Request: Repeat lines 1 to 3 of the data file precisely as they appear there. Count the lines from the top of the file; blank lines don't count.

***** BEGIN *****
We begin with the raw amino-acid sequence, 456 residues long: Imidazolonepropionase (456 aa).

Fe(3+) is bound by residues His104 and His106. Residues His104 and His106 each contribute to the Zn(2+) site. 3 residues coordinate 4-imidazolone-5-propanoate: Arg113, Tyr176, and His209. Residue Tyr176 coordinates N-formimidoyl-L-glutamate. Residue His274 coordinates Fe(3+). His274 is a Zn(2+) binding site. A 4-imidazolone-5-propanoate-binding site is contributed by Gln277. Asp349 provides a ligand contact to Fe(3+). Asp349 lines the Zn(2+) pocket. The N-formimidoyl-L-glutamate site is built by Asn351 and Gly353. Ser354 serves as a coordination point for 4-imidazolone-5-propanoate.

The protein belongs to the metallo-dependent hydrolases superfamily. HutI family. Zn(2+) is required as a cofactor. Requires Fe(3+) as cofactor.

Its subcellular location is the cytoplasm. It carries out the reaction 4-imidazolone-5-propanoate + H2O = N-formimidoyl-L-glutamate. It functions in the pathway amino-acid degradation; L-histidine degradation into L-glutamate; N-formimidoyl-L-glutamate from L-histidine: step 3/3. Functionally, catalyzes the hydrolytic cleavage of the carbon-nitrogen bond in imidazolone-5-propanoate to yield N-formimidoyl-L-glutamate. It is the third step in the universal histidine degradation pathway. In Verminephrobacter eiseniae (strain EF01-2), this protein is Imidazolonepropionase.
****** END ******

We begin with the raw amino-acid sequence, 456 residues long: Imidazolonepropionase (456 aa).

Fe(3+) is bound by residues His104 and His106. Residues His104 and His106 each contribute to the Zn(2+) site. 3 residues coordinate 4-imidazolone-5-propanoate: Arg113, Tyr176, and His209. Residue Tyr176 coordinates N-formimidoyl-L-glutamate. Residue His274 coordinates Fe(3+). His274 is a Zn(2+) binding site. A 4-imidazolone-5-propanoate-binding site is contributed by Gln277. Asp349 provides a ligand contact to Fe(3+). Asp349 lines the Zn(2+) pocket. The N-formimidoyl-L-glutamate site is built by Asn351 and Gly353. Ser354 serves as a coordination point for 4-imidazolone-5-propanoate.

The protein belongs to the metallo-dependent hydrolases superfamily. HutI family. Zn(2+) is required as a cofactor. Requires Fe(3+) as cofactor.